> You can order a hand brazed, lugged Reynolds, 631,725 or 853 frame to
> fit you in your choice of 60 custom, lacquered paint colors with
> contrasting inserts and pinstriping, again with your choice of
> braze-on's from Mercian in Derby, England for less than $1600. That
> would include the shipping from England to the US!


I forgot about that option. A friend of mine did that and received a
very nicely made frame exactly to his specs. He is very pleased with it.
 
T

Tim McNamara

Guest
In article <[email protected]>,
[email protected] wrote:

> I finally got a bike with a threadless headset. It's a lot easier to
> adjust than threaded. And no problem with an expander breaking through
> threads (might be rare but it does happen).


The star nut can cause the steerer to break, however.
 
R

R Brickston

Guest
Spoke Wars
Helmet Wars
Rim Wars
Bar Con / Brifter Wars
Chain Cleaning Wars
STI/Ergo Wars
Andonized Cracking Wars
Brandt/Beam Wars
Chain Lube Wars
Fogel/Ozark Wars
TIG/Lugged Wars
Quill/Threadless Wars

Did I miss any? I'm sure I did...
 
B

Bill Lloyd

Guest
On 2006-08-30 10:52:44 -0700, R Brickston <[email protected]> said:

> On 30 Aug 2006 10:19:18 -0700, [email protected] wrote:
>
>>
>> R Brickston wrote:
>>> Well, I've discovered that rbt can't really agree on any piece of
>>> equipment.

>>
>> I think you've seen a lot of agreement in this thread.

>
> Yes, Seven Cycles product is apparently very overrated.


No, they're good bikes. You can get another bikes that's as good for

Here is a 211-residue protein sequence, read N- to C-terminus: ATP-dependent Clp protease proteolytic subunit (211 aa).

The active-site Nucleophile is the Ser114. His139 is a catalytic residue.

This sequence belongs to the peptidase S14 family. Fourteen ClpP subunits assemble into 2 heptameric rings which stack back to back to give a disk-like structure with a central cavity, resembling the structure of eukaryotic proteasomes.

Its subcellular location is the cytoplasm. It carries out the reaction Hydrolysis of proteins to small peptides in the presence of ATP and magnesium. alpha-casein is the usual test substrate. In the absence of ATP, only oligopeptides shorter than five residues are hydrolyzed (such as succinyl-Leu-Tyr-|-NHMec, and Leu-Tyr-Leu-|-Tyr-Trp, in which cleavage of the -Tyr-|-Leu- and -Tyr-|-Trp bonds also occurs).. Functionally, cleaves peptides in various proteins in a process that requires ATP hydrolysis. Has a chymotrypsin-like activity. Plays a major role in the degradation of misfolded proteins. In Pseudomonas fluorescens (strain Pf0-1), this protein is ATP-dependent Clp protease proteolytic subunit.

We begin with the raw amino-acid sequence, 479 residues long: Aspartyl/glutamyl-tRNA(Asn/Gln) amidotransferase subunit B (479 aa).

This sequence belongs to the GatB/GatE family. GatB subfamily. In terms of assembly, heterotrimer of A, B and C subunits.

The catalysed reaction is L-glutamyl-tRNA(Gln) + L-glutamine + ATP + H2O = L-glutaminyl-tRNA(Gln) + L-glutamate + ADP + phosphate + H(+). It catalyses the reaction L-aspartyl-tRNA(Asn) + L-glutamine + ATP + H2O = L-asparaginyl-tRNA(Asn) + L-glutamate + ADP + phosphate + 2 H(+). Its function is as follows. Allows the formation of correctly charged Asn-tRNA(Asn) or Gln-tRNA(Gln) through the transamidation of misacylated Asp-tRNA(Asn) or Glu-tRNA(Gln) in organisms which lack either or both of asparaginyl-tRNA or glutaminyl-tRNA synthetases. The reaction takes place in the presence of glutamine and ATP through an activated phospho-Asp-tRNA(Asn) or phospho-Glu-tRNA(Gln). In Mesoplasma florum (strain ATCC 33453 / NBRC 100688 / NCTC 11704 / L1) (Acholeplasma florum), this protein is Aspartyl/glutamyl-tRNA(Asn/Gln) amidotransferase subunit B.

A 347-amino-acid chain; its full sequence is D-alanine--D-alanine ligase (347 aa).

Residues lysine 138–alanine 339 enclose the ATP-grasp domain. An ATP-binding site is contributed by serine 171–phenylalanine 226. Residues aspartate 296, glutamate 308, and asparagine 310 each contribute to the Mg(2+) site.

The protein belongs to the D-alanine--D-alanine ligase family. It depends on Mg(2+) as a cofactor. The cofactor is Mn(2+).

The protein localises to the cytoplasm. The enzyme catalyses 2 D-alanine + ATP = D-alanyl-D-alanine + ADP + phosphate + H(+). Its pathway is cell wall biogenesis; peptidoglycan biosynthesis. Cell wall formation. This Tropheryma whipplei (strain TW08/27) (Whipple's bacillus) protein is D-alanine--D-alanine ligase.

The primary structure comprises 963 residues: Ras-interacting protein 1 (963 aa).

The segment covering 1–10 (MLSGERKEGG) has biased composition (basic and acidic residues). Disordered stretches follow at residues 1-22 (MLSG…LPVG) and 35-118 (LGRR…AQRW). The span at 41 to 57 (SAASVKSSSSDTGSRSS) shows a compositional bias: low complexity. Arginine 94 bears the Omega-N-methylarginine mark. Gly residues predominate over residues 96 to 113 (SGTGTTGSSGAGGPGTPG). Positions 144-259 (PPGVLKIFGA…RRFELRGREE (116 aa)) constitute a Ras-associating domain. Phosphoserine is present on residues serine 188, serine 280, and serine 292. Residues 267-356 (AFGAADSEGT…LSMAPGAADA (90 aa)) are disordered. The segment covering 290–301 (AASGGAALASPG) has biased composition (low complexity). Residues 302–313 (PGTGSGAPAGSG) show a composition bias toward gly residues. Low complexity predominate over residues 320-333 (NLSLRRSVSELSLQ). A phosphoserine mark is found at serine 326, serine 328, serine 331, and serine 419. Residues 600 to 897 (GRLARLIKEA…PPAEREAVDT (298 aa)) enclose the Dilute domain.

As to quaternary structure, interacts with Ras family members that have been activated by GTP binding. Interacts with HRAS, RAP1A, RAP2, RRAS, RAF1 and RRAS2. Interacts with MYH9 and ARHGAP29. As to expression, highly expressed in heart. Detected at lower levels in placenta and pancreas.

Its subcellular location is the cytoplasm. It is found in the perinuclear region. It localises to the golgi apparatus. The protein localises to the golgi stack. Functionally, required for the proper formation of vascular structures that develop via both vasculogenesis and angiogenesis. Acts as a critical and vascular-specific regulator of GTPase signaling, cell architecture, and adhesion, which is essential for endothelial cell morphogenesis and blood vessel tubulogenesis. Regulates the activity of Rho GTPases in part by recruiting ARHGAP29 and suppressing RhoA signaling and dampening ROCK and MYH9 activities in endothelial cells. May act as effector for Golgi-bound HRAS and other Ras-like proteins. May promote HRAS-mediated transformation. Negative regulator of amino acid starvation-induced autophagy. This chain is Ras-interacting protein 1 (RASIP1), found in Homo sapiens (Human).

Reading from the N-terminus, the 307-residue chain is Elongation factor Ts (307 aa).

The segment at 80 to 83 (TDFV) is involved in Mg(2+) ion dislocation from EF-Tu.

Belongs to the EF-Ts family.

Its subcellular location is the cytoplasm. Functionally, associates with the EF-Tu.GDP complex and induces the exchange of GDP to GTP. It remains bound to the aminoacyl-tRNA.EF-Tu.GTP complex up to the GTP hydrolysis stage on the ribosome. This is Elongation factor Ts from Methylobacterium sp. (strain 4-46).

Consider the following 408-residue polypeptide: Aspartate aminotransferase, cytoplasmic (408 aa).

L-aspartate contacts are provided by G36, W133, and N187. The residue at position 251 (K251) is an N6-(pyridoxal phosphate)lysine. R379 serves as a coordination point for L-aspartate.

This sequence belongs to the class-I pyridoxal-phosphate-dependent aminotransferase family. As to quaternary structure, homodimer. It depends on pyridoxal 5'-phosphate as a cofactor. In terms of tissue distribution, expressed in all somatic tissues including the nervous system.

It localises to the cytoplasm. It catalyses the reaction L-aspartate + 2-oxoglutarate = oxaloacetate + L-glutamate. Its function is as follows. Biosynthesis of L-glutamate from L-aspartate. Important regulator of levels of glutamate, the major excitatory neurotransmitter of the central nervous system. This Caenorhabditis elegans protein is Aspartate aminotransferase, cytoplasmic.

less money, but that doesn't mean the Seven is necessarily "overrated."

Sure, they use marketing to help sell their bikes. They use marketing
to help sell their bikes for more than they could sell them for than if
they used less marketing. It's often the way the world works.

>
> Note that not one advising poster wrote anything like: "I own a Seven"
> or "I tested a Seven" or "I rode my friends Seven" or "I researched a
> Seven, but instead bought..."
>
>>
>>> At least with component groups there are only a handful of
>>> suppliers to argue about.

>>
>> I don't think you've seen much arguing (as in, espousing differences)
>> in this thread, either. No one seems much impressed with the steel
>> Seven's nuts-and-bolts value, which is where you started.
>>

>
> I'm not defending Seven Cycles, as a matter of fact, the only thing I
> originally had to go on was 1. Their complete bikes range from $5,000
> to $9,000 and the the web page, a/k/a "marketing hype."


And so, what's specifically wrong with this?

There's also advice here about lugged steel bikes that cost as much or
*more* than a Seven, and which weigh *more* and are likely less
durable. That's also fine, you have your set of folks who appreciate
the way bikes were made in the 60's and 70's, and want a bike that
appears similar today (steel alloys have improved substantially, to
where they can make a very light and strong bike, but they cannot match